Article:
Wednesday, November 25, 2015

Meeting tonight to preserve county's oldest bridge

The Centre Avenue bridge linking Newtown Borough and Township dates to 1796. PennDOT is planning to replace the historic stone walls with concrete and reuse many of the stones, but local groups fear the bridge's character will be lost.

Meeting tonight to preserve county's oldest bridge


Bucks County’s oldest bridge, linking Newtown Borough and Township, is facing reconstruction, and local groups are worried the project will scar the 216-year-old stone span.

The Newtown Historic Association, the Newtown Creek Coalition, and First National Bank will discuss PennDOT’s plans to rebuild the two-lane Centre Avenue bridge at 7 p.m., Wednesday, at the bank’s offices at 9 W. Centre Ave. The meeting is open to the public.

The project, scheduled to go out for bid this spring, will include dismantling the stone walls, which date to 1796, and erecting concrete walls that will use some of the original stones. The work on the bridge -- the fourth oldest in the state – will not affect its place on the National Register of Historic Places, PennDOT officials have said.

Mike Sellers, a former borough councilman, said the original stones will be used as tokens on the façade of the walls, and the historical character of the bridge will be lost.

The 11-foot-wide bridge over the Newtown Creek between State and Sycamore streets carries more than 7,800 vehicles a day. It is in fair shape but is structurally deficient, PennDOT officials have said.

The bridge’s distinctive arches will be maintained, officials have said.

The work, which will cost an estimated $750,000 , will be done within the next two years. Once started, it must be completed within four months, officials have said.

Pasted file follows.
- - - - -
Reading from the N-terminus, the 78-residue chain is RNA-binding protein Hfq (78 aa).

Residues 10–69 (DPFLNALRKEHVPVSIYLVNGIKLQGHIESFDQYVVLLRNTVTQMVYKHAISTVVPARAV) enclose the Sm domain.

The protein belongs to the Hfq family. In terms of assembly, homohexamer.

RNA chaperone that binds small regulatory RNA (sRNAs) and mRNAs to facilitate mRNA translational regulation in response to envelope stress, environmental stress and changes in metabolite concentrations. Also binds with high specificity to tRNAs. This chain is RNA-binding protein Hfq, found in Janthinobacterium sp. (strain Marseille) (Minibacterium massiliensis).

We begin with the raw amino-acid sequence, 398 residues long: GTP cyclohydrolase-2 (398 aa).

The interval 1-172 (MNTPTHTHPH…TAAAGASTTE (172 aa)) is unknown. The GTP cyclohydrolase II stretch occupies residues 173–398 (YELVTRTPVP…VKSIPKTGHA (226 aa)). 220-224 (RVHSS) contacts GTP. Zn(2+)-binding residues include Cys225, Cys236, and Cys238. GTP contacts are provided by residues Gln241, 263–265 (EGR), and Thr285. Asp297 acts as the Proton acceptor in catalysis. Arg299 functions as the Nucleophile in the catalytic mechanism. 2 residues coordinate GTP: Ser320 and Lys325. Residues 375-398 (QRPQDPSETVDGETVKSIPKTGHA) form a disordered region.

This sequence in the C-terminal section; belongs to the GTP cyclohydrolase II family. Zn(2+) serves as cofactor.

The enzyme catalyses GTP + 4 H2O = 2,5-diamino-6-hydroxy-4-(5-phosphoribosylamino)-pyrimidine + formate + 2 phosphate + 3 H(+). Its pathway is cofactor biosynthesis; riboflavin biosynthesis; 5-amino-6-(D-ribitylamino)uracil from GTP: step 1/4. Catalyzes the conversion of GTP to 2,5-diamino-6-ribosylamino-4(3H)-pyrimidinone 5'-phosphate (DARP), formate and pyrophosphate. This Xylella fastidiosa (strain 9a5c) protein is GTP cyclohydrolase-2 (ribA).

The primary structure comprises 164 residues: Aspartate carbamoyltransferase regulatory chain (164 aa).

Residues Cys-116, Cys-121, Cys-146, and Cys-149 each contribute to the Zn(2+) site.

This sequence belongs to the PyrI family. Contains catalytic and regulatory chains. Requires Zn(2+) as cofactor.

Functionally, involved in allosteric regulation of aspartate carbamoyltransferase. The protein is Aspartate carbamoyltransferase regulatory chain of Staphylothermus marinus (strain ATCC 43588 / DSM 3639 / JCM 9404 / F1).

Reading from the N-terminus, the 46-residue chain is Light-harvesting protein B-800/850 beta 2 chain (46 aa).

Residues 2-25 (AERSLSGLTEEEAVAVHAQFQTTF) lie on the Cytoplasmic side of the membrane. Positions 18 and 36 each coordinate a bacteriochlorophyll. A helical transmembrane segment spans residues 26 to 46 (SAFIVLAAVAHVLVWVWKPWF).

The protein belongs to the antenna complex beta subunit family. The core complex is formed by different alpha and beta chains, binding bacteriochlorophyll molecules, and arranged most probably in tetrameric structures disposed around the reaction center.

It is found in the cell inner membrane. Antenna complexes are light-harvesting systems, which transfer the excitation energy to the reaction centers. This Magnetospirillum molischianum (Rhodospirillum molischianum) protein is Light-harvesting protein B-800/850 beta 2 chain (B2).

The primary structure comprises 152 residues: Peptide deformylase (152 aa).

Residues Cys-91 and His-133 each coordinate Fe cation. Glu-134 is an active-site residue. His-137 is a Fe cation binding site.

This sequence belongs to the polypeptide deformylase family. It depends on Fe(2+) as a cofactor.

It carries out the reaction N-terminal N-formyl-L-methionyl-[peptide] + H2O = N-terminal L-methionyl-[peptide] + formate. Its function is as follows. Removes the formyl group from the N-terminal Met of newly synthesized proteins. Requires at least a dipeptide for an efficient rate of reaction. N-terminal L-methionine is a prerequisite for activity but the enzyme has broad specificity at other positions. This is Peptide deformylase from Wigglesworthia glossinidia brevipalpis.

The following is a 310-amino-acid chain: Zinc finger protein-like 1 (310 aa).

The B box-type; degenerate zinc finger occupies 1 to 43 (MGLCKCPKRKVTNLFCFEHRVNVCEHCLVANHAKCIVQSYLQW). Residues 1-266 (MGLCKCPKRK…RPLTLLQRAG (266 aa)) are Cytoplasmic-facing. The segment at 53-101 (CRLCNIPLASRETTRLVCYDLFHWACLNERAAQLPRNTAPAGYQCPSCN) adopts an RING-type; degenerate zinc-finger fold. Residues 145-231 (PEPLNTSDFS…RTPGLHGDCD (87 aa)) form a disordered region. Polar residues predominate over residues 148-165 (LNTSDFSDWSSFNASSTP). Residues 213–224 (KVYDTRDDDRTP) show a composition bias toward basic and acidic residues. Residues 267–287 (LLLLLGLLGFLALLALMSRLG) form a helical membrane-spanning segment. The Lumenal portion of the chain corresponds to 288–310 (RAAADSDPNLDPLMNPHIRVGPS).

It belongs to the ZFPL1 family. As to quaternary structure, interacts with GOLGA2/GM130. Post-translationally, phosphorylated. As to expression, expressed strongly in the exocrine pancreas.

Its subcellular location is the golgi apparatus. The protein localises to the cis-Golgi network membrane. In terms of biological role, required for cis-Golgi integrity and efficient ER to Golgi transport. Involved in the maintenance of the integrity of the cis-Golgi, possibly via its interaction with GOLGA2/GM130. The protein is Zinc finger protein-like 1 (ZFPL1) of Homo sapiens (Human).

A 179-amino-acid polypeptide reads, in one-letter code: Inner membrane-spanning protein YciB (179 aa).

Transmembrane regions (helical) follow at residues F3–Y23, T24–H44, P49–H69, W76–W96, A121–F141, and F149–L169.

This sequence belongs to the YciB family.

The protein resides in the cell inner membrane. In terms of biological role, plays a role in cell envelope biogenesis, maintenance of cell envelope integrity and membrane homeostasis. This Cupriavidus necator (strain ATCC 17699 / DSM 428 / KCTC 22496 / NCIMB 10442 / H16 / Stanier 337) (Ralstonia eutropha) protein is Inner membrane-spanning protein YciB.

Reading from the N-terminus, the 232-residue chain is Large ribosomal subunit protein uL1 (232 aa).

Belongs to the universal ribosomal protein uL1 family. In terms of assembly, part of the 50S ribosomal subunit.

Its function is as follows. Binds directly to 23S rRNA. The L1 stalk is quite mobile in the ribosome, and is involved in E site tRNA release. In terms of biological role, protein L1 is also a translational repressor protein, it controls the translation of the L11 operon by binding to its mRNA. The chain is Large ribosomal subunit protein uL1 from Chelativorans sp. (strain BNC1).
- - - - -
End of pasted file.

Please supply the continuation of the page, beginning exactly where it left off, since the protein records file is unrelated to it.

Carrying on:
We encourage respectful comments but reserve the right to delete anything that doesn't contribute to an engaging dialogue.
Help us moderate this thread by flagging comments that violate our guidelines.

Comment policy: comments are intended to be civil, friendly conversations. Please treat other participants with respect and in a way that you would want to be treated. You are responsible for what you say. And please, stay on topic. If you see an objectionable post, please report it to us using the "Report Abuse" option.

Please note that comments are monitored by staff. We reserve the right at all times to remove any information or materials that are unlawful, threatening, abusive, libelous, defamatory, obscene, vulgar, pornographic, profane, indecent or otherwise objectionable. Personal attacks, especially on other participants, are not permitted. We reserve the right to permanently block any user who violates these terms and conditions.

Additionally comments that are long, have multiple paragraph breaks, include code, or include hyperlinks may not be posted.

Read 0 comments
comments powered by Disqus
About this blog
Chris Palmer covers Bucks County for the Philadelphia Inquirer. His previous work has appeared in the New York Times and on several Times blogs, including City Room, the Local East Village and SchoolBook (which has since been taken over by WNYC). Contact him at, 610 313 8212 or on Twitter, @cs_palmer.

Ben Finley covers Bucks County for The Philadelphia Inquirer. He previously worked for The Associated Press, and the Bucks County Courier Times, where he won more than a dozen journalism awards from organizations including the Education Writers Association, the Society for Features Journalism and the Pennsylvania Bar Association. He grew up in Columbus, Ohio and graduated with honors from The Ohio State University with a degree in journalism. Contact him at, 610-313-8118 or on Twitter, @Ben_Finley.

Also on
letter icon Newsletter